In the past few years, hypoxic exercise (i.e. exercise combined with hypoxic stress) has been repeatedly highlighted as a promising nonpharmacological therapeutic intervention (Millet et al. 2016; Millet and Girard 2017; Lizamore and Hamlin 2017; Brocherie and Millet 2020). By reducing the mechanical load needed for adequate cardiovascular stimulation, hypoxic exercise represents a suitable option for obese and elderly patients to help meet exercise recommendations (Haufe et al. 2008; Girard et al. 2017; Pramsohler et al. 2017; Hobbins et al. 2017). Hypoxic exercise also has the potential to improve weight loss and cardio-metabolic health in overweight and obese patients (Netzer et al. 2008; Hobbins et al. 2017; Ramos-Campo et al. 2019), further representing a promising approach for insulin resistance and type 2 diabetes prevention and treatment (Mackenzie et al. 2012; De Groote et al. 2018; Mai et al. 2019). Potential applications of hypoxic training in patients with various cardiovascular diseases, including hypertension, have also been highlighted (Wee and Climstein 2015). The present scenario suggests that the number of exercise training interventions including hypoxic exercise is likely to increase in the near future (Millet et al. 2016; Brocherie and Millet 2020). The interest in hypoxic exercise arises from its potential to promote greater physiological and health-related adaptions compared to normoxic exercise (Millet et al. 2016; Girard et al. 2020) in the long-term (i.e. chronic effects), stemming from the markedly different acute physiological responses (i.e. acute effects). At the same absolute work rate (WR), hypoxia-induced arterial chemoreceptor stimulation promotes greater sympathetic activation and withdrawal of parasympathetic activity (Hainsworth et al. 2007; Amann and Kayser 2009; Fisher 2015; Siebenmann et al. 2018), which lead to increased cardiovascular and ventilatory responses (Calbet et al. 2009; Sheel et al. 2010; Fisher 2015; Winkler et al. 2017) to cope with the lower blood oxygen content and to match metabolic demands (Bartsch and Gibbs 2007; Fisher 2015). Compensatory vasodilation of vascular beds facilitating blood and oxygen delivery to the working muscles also occurs (Joyner and Casey 2014; Dinenno 2016). As a result, the same absolute exercise intensity represents a greater physiological challenge in hypoxia (Mazzeo 2008; Fornasiero et al. 2019), which potentially affects post-exercise recovery responses (Luttrell and Halliwill 2015; Romero et al. 2017). An exacerbated increase of exercise-induced physiological stress of hypoxic exercise can result in delayed recovery of autonomic balance (i.e. progressive restoration of normal resting balance between parasympathetic and sympathetic activity) and altered post-exercise cardiovascular responses (Romero et al. 2017; Michael et al. 2017). Delayed parasympathetic recovery has been observed after hypoxic exercise conducted at similar absolute normoxic exercise intensity (Koelwyn et al. 2013; Fornasiero et al. 2018, 2019). In addition, acute post-exercise blood pressure reduction (i.e. post-exercise hypotension, PEH) (Halliwill et al. 2013) may be intensified after hypoxic exercise (Horiuchi et al. 2016, 2018; Saito et al. 2019) leading to an increased risk of orthostatic intolerance and hypotension (Halliwill et al. 2014) in the presence of an affected autonomic blood pressure control (i.e. impaired arterial baroreflex sensitivity). Previous studies investigated the impact of acute hypoxic stimuli on both cardiac and vascular sympathetic baroreflex sensitivity showing contrasting findings (Halliwill and Minson 2002; Roche et al. 2002; Gujic et al. 2007; Querido et al. 2011; Bourdillon et al. 2018; Simpson et al. 2019). However, while it seems that hypoxia may decrease cardiac baroreflex sensitivity (cBRS) (i.e. reduced reflex responsiveness) at rest and during exercise (Roche et al. 2002; Gujic et al. 2007; Bourdillon et al. 2017, 2018), to the best of our knowledge, no study has investigated the impact of hypoxic exercise on post-exercise cBRS restoration. The timeframe for cBRS recovery depends on the physiological exercise intensity (Piepoli et al. 1993; Halliwill et al. 1996; Terziotti et al. 2001; Raczak et al. 2005; Reynolds et al. 2017), which is higher at the same absolute WR in hypoxia. Arguably, both the increased physiological exercise intensity relative to maximal, and hypoxic exercise per se, might negatively affect post-exercise cBRS responses, but this currently remains mere speculation. Indeed, no study has directly investigated post-exercise cBRS responses, comparing normoxic and hypoxic exercises performed at similar relative and absolute exercise intensities. Moreover, studies investigating the impact of hypoxia on cBRS during exercise only compared similar absolute exercise intensities (same WR) (Bourdillon et al. 2017, 2018).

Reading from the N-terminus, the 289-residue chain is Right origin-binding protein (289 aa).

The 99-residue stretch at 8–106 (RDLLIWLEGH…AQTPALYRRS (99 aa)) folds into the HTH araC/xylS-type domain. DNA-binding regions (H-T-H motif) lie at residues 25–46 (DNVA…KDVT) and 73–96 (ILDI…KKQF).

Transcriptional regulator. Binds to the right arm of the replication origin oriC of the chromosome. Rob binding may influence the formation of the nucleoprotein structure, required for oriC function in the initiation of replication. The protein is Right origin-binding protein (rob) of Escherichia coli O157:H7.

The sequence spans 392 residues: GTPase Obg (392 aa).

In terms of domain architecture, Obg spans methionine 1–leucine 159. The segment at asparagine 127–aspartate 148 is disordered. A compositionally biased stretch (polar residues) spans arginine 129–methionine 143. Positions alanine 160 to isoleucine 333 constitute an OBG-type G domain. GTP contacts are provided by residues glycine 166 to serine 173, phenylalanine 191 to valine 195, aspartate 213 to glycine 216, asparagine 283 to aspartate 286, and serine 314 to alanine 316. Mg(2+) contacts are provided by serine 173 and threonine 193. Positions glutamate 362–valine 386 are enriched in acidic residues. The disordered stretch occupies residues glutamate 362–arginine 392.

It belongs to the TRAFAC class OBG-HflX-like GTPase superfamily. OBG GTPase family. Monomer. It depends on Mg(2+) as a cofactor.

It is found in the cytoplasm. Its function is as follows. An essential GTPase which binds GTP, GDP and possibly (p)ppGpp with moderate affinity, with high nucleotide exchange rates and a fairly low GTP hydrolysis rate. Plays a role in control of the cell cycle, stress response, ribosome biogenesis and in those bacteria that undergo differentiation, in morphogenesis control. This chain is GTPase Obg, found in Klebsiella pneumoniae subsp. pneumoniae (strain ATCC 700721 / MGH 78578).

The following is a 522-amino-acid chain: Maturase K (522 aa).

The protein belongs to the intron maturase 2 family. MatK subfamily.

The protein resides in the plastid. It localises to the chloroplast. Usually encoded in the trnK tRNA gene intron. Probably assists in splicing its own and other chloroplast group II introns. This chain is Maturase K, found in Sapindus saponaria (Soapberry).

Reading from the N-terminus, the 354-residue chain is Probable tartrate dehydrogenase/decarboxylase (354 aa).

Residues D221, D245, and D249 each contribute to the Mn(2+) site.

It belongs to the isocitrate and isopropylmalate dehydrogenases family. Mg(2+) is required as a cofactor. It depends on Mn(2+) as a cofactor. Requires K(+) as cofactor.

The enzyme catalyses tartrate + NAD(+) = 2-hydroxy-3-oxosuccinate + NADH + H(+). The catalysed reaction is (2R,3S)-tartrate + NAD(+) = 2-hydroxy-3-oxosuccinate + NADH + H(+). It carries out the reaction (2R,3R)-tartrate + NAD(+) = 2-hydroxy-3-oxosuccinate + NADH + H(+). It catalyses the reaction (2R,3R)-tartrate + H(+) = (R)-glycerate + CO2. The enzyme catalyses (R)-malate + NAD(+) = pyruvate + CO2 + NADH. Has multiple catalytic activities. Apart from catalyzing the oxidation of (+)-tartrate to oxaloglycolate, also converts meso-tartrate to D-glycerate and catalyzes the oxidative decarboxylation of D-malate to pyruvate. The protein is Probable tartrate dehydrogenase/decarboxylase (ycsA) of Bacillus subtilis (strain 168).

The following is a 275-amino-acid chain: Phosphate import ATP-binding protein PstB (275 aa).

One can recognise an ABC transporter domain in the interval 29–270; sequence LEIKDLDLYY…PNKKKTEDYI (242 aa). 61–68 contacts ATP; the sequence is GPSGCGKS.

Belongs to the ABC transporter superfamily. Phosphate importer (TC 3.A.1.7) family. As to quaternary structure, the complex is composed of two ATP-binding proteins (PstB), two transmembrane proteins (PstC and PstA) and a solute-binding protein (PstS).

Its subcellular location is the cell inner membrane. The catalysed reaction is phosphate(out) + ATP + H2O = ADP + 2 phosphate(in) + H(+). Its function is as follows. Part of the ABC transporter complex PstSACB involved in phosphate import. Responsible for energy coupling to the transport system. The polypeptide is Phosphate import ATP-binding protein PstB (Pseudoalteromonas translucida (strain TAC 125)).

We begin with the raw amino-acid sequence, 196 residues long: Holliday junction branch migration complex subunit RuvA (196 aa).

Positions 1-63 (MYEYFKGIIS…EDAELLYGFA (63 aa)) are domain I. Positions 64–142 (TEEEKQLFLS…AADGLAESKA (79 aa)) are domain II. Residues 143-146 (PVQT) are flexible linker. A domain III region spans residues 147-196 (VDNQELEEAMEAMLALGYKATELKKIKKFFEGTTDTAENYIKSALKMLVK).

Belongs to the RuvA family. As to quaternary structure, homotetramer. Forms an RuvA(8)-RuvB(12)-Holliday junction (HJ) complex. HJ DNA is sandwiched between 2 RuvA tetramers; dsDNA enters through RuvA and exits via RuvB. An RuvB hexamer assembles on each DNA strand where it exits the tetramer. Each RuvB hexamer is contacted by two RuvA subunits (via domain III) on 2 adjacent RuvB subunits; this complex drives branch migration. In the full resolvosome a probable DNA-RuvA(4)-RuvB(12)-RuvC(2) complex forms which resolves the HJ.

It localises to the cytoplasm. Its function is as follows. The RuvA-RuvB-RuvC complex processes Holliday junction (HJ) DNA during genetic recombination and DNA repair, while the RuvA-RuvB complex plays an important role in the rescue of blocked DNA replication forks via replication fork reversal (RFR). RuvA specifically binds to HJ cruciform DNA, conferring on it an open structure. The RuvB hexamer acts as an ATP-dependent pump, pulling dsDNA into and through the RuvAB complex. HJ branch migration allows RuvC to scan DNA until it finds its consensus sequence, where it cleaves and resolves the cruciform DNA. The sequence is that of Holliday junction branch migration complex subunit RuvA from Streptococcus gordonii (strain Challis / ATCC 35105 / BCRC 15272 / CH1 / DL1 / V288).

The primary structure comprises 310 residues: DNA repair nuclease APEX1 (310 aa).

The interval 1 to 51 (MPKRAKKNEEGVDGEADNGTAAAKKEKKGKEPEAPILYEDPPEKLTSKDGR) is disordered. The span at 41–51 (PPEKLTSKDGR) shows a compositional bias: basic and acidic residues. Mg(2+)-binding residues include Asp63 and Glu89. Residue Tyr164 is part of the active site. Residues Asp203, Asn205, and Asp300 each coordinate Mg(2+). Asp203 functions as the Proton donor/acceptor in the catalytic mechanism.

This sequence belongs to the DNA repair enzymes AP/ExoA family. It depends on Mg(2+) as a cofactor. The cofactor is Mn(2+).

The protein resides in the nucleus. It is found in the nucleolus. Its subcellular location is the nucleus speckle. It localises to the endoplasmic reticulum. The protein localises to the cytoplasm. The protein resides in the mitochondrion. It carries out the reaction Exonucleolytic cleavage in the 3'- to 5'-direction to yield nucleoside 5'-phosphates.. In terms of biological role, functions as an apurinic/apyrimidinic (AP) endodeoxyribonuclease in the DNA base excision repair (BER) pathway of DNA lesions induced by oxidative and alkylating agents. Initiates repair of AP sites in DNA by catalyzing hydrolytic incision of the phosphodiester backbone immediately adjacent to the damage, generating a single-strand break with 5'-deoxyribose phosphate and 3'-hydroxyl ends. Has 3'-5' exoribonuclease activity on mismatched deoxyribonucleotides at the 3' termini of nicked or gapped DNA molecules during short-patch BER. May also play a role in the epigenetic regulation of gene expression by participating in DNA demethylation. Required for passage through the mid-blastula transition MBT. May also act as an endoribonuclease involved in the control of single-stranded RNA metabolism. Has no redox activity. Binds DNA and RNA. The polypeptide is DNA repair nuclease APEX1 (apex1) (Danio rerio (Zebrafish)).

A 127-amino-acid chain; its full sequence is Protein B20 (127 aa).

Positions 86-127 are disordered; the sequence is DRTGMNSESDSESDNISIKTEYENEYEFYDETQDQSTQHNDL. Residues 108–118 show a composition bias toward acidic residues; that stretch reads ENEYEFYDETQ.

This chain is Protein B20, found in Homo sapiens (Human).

In this regard, a better understanding of autonomic nervous system activity during recovery from hypoxic exercises of various intensities is of paramount importance especially because hypoxic exercise has been recommended amongst vulnerable populations (i.e., elderly and/or overweight/obese people, or suffering from diabetes or hypertension) who often exhibit altered autonomic cardiovascular control, and particularly cardiac baroreflex impairment (Lanfranchi and Somers 2002; Skrapari et al. 2006; Monahan 2007). Also, post-exercise recovery is a critical phase when sudden cardiovascular events are more frequent and often attributable to autonomic disturbances (Luttrell and Halliwill 2015).